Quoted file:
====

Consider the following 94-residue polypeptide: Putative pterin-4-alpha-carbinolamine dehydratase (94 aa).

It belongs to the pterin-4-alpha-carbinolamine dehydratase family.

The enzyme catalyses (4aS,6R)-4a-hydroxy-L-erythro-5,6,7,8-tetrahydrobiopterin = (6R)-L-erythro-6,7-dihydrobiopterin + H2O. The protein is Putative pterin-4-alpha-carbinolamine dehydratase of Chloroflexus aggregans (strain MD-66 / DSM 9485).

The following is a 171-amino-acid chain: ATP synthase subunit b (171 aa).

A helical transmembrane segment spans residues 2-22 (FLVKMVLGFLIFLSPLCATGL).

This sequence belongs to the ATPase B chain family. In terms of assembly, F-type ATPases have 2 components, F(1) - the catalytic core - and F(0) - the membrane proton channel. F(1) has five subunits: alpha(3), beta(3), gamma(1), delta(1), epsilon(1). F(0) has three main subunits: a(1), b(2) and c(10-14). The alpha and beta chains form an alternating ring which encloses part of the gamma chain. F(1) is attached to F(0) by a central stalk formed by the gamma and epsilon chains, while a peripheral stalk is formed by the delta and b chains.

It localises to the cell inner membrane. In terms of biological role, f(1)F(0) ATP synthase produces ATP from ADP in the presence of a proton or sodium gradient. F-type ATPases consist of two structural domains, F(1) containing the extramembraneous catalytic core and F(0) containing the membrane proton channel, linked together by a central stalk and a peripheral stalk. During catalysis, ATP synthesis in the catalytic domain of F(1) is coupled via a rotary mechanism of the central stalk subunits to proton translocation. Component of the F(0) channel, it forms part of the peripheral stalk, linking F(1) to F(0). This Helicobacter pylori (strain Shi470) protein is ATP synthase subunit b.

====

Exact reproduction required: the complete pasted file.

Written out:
Consider the following 94-residue polypeptide: Putative pterin-4-alpha-carbinolamine dehydratase (94 aa).

It belongs to the pterin-4-alpha-carbinolamine dehydratase family.

The enzyme catalyses (4aS,6R)-4a-hydroxy-L-erythro-5,6,7,8-tetrahydrobiopterin = (6R)-L-erythro-6,7-dihydrobiopterin + H2O. The protein is Putative pterin-4-alpha-carbinolamine dehydratase of Chloroflexus aggregans (strain MD-66 / DSM 9485).

The following is a 171-amino-acid chain: ATP synthase subunit b (171 aa).

A helical transmembrane segment spans residues 2-22 (FLVKMVLGFLIFLSPLCATGL).

This sequence belongs to the ATPase B chain family. In terms of assembly, F-type ATPases have 2 components, F(1) - the catalytic core - and F(0) - the membrane proton channel. F(1) has five subunits: alpha(3), beta(3), gamma(1), delta(1), epsilon(1). F(0) has three main subunits: a(1), b(2) and c(10-14). The alpha and beta chains form an alternating ring which encloses part of the gamma chain. F(1) is attached to F(0) by a central stalk formed by the gamma and epsilon chains, while a peripheral stalk is formed by the delta and b chains.

It localises to the cell inner membrane. In terms of biological role, f(1)F(0) ATP synthase produces ATP from ADP in the presence of a proton or sodium gradient. F-type ATPases consist of two structural domains, F(1) containing the extramembraneous catalytic core and F(0) containing the membrane proton channel, linked together by a central stalk and a peripheral stalk. During catalysis, ATP synthesis in the catalytic domain of F(1) is coupled via a rotary mechanism of the central stalk subunits to proton translocation. Component of the F(0) channel, it forms part of the peripheral stalk, linking F(1) to F(0). This Helicobacter pylori (strain Shi470) protein is ATP synthase subunit b.